Provincial modelling released earlier this month predicts as many as 800 or 900 COVID-ICU patients in the coming weeks, though current daily case counts will push those numbers even higher. As of Wednesday, there were 635 adults with COVID-19 in Ontario ICUs.
On Monday, Health Minister Christine Elliott said recent moves by the province, including the ramp down of scheduled surgeries and an emergency order allowing patients to be transferred without consent, would create an additional 350 critical care beds.
But hospital leaders and front-line health workers say it’s increasingly difficult to find enough specialized staff, including critical care nurses and respiratory therapists, for the influx of severely ill COVID-19 patients.
“The challenge is there isn’t really an adequate human resource pool to be able to staff those beds, particularly given the fact that the care needs for critically ill COVID-patients are so significant,” said Dr. Kyle Vojdani, chief and medical director of emergency medicine at Toronto’s Michael Garron Hospital.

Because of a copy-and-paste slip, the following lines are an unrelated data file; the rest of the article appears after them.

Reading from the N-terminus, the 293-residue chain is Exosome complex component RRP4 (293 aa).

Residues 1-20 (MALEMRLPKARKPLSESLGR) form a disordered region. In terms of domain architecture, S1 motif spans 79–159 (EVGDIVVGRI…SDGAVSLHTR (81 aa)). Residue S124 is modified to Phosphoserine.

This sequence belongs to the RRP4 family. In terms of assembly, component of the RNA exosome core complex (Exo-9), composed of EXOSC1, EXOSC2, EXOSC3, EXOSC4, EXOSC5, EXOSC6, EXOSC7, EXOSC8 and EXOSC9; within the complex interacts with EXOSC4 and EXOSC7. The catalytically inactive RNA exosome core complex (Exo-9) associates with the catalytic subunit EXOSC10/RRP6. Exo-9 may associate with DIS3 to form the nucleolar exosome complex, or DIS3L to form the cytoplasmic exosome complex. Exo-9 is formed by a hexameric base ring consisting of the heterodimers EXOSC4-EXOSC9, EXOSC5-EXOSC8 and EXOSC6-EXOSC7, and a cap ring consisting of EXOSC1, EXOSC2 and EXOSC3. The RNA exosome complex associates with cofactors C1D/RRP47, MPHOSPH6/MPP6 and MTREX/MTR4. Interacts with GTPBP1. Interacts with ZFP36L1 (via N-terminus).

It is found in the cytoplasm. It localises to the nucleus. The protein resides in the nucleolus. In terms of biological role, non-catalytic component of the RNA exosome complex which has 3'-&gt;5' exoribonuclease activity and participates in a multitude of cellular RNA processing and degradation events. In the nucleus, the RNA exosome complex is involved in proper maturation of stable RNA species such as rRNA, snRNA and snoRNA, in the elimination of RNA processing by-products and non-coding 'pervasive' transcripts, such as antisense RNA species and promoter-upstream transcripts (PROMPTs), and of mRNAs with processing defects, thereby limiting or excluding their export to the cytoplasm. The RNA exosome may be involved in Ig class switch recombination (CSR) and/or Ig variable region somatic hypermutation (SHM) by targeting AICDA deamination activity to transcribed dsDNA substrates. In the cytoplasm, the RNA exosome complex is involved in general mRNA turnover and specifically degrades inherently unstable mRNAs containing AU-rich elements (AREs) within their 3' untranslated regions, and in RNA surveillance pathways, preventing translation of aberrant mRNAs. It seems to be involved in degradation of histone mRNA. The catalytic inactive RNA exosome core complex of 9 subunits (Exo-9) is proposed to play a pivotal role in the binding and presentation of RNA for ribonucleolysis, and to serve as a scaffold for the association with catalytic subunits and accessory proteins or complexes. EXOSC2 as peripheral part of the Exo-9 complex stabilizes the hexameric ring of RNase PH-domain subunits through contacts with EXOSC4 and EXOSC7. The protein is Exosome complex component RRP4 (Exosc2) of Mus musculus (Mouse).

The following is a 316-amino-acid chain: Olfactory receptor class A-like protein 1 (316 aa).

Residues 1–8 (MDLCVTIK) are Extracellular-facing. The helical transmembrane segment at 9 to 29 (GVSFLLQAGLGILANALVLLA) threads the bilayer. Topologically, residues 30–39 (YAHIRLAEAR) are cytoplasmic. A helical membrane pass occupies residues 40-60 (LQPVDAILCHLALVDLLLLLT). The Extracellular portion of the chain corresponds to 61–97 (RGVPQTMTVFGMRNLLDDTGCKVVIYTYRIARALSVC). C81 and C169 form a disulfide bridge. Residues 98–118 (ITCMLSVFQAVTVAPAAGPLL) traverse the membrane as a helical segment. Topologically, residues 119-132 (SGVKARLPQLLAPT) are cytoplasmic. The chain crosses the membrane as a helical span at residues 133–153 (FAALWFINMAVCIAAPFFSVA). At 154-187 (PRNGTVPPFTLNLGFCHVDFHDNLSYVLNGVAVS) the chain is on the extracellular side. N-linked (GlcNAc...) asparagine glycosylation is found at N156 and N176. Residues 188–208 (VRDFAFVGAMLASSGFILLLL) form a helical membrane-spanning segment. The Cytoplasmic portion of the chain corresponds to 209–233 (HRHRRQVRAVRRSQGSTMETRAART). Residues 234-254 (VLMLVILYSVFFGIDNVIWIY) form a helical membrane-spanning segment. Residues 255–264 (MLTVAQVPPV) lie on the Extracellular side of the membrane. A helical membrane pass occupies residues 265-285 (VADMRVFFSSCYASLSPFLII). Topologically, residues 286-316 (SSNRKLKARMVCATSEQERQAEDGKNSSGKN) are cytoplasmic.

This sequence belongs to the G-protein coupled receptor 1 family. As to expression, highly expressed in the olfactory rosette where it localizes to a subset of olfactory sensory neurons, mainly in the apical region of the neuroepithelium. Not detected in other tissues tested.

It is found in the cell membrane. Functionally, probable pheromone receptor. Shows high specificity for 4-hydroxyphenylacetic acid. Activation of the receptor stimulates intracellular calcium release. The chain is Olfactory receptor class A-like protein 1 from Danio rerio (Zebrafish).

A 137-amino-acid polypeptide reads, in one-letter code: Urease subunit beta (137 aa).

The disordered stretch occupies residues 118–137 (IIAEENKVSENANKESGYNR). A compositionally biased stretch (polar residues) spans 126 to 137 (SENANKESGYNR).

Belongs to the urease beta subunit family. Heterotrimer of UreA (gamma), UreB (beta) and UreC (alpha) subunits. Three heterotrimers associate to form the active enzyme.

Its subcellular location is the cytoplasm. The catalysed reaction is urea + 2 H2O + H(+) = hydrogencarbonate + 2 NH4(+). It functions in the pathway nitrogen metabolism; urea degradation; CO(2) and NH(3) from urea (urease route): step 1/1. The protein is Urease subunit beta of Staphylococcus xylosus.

“When we hit that top number of ICU beds, because we don’t have the nurses or critical care physicians or PSWs to support them, patients don’t stop coming. They bottleneck in the emergency department. And when they bottleneck, the only thing that starts to happen is our ability to deliver care will drop.”
In the last two weeks, the number of patients coming to Michael Garron’s emergency department has “increased significantly,” with numbers so high some days that COVID-19 patients are being treated in hallways and in waiting rooms while waiting for beds elsewhere in the hospital, Vojdani said.
This year, the hospital doubled its emergency capacity, increasing its physical space, number of beds and staffing, but still can’t keep up with demand in the third wave, he said.